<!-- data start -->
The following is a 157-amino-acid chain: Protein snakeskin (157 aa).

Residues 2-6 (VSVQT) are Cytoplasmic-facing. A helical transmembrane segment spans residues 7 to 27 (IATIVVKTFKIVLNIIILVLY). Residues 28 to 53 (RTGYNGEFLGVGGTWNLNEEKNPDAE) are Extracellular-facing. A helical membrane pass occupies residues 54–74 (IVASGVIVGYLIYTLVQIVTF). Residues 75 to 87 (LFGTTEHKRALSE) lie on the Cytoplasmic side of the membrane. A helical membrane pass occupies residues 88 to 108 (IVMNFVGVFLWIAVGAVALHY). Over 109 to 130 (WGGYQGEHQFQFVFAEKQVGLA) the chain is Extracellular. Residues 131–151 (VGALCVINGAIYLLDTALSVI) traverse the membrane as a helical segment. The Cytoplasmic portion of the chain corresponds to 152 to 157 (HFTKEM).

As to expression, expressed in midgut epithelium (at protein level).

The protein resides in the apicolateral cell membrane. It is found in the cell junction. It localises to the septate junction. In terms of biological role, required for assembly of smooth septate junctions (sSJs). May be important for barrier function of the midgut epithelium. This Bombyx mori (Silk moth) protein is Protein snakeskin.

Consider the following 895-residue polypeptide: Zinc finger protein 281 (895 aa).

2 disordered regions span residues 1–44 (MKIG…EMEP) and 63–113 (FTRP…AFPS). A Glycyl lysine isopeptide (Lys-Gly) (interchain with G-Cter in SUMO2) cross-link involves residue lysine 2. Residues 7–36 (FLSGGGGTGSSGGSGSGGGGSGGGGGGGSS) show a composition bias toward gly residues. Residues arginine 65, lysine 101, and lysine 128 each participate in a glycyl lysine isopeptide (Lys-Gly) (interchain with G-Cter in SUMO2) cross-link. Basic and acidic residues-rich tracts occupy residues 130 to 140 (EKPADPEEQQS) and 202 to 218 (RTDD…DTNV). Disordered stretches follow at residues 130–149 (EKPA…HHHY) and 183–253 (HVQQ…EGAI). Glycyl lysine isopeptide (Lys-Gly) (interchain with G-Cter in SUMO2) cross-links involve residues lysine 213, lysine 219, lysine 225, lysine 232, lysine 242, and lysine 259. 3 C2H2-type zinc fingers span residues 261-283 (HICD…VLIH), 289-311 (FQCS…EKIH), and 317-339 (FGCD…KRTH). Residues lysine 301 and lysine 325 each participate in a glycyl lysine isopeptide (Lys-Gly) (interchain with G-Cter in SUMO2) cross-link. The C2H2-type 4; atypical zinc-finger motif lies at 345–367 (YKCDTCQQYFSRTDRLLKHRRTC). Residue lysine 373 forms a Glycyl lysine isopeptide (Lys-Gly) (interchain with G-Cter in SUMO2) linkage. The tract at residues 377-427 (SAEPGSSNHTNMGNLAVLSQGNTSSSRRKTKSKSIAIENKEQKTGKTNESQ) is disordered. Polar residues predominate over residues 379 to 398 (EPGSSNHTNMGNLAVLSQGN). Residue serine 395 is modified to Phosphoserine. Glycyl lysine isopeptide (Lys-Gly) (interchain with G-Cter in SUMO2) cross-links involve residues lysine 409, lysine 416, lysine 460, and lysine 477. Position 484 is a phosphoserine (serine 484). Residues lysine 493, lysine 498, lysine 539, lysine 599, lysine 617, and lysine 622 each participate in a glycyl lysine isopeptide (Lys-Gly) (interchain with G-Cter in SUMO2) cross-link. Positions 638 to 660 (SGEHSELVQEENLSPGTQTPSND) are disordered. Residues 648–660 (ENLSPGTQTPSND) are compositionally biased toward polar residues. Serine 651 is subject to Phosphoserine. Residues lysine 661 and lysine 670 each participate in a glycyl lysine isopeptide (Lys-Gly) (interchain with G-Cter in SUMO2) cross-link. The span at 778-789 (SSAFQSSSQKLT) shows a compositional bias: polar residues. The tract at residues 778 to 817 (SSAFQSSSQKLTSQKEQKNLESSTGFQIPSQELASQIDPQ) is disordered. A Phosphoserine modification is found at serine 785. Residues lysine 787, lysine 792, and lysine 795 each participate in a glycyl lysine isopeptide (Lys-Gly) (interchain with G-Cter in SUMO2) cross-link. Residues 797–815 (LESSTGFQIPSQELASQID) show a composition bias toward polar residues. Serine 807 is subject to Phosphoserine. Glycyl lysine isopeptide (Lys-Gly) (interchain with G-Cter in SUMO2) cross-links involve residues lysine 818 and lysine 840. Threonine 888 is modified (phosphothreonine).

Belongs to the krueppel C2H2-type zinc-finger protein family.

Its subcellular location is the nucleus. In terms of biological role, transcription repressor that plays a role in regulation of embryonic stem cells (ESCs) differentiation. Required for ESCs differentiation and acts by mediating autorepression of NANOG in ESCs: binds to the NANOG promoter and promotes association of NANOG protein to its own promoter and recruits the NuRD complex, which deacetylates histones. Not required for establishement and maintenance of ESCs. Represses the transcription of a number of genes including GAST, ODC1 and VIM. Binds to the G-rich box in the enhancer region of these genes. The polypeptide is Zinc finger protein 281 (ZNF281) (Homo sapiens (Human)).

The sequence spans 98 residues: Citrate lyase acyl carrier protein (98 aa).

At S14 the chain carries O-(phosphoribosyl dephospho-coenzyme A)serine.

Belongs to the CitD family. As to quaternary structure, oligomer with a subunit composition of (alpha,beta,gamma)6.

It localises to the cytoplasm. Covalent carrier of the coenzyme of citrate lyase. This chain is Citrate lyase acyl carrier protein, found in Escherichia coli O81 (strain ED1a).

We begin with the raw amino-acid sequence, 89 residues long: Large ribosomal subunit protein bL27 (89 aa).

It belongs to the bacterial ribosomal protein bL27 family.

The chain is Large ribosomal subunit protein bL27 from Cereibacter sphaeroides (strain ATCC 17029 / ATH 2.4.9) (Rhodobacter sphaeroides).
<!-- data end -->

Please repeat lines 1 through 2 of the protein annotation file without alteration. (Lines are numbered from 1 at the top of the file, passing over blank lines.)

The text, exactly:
The following is a 157-amino-acid chain: Protein snakeskin (157 aa).

Residues 2-6 (VSVQT) are Cytoplasmic-facing. A helical transmembrane segment spans residues 7 to 27 (IATIVVKTFKIVLNIIILVLY). Residues 28 to 53 (RTGYNGEFLGVGGTWNLNEEKNPDAE) are Extracellular-facing. A helical membrane pass occupies residues 54–74 (IVASGVIVGYLIYTLVQIVTF). Residues 75 to 87 (LFGTTEHKRALSE) lie on the Cytoplasmic side of the membrane. A helical membrane pass occupies residues 88 to 108 (IVMNFVGVFLWIAVGAVALHY). Over 109 to 130 (WGGYQGEHQFQFVFAEKQVGLA) the chain is Extracellular. Residues 131–151 (VGALCVINGAIYLLDTALSVI) traverse the membrane as a helical segment. The Cytoplasmic portion of the chain corresponds to 152 to 157 (HFTKEM).